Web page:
Gigabyte fans spur council to mull options
Blenheim could become the first town in the southern hemisphere to have 1 gigabyte broadband, even without winning the national competition to get it.
The Marlborough District Council yesterday rejected an application for money to compete in telecommunications infrastructure company Chorus' gigatown competition, but the enthusiasm of the #gigatownbln supporters has spurred the council to look at what it would cost to boost Blenheim's internet speeds.
The council's regional development and planning committee voted against granting the #gigatownbln team any council funds, but agreed to supply some in-kind help.
Mayor Alistair Sowman said after the meeting that the council was committed to attracting "smart and connected" businesses to Marlborough.
While not backing the volunteer group's request for funding, he did not want to stop the team's work, and wanted to look at the council installing the equipment needed for gigabyte internet speeds.
"We're so advanced with the fibre rollout that it gives us a real opportunity. Wouldn't it be great if Blenheim was first cab off the rank anyway?
"I'm not committed to the competition, but I am really interested in the concept. It's totally doable."
Lee Harper, the #gigatownbln co-ordinator, said Marlborough was in a good position as it had good ultrafast broadband fibre coverage and it would take only a $300,000 investment to get gigabyte speeds - much less than many other places.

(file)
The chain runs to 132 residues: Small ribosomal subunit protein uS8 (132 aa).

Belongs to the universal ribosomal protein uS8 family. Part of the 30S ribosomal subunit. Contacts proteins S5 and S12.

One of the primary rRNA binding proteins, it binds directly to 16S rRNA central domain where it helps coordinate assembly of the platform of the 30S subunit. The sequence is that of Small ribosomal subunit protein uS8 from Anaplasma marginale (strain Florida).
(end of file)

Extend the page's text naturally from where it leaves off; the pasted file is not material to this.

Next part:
Mr Sowman said if the costs were in that scale, it was not "out of the realms of possibility" that Blenheim could have gigabyte-speed internet.
A motion to match a potential $5000 grant from the Marlborough Chamber of Commerce was also defeated.
Councillors on the committee said they were unwilling to give ratepayers' fund to take part in a company's competition.
Peter Jerram said he found it "objectionable" that a publicly funded company was using the competition for its own marketing needs.
"The chances of us winning are up there with being struck in the backside by lightning."
Councillor Geoff Evans said he could see benefits from the increased internet speed for rural constituents, but was wary about granting funds with no other funding being provided.
However, councillor John Leggett said the competition was an opportunity to bring everybody together.
Other councillors spoke in support, but they were not members of the regional development and planning committee and did not have a vote.
Jo Prigmore, the #gigatownbln team co-ordinator, said the council decision not to back the group financially was disappointing, but the in-kind support was welcomed.
"We're not giving up."
A focused campaign could see Blenheim in the top five by September, she said.
What does #gigatown mean?
Telecommunications infrastructure company Chorus is running a competition where towns use social media to get points. The top five in September go to the next stage, for one to be chosen to get a 1 gigabyte internet connection.
That speed connection means that a 60-minute film would take 2.8 seconds to download rather than about 28 minutes.
Businesses that upload or download lots to the internet would benefit. Health centres could use it to read X-rays online and other medical tools.
The American town that won a similar competition used it to create 6700 jobs, reversed population decline, and attracted high-value businesses, cutting pollution in the district.
The Marlborough Express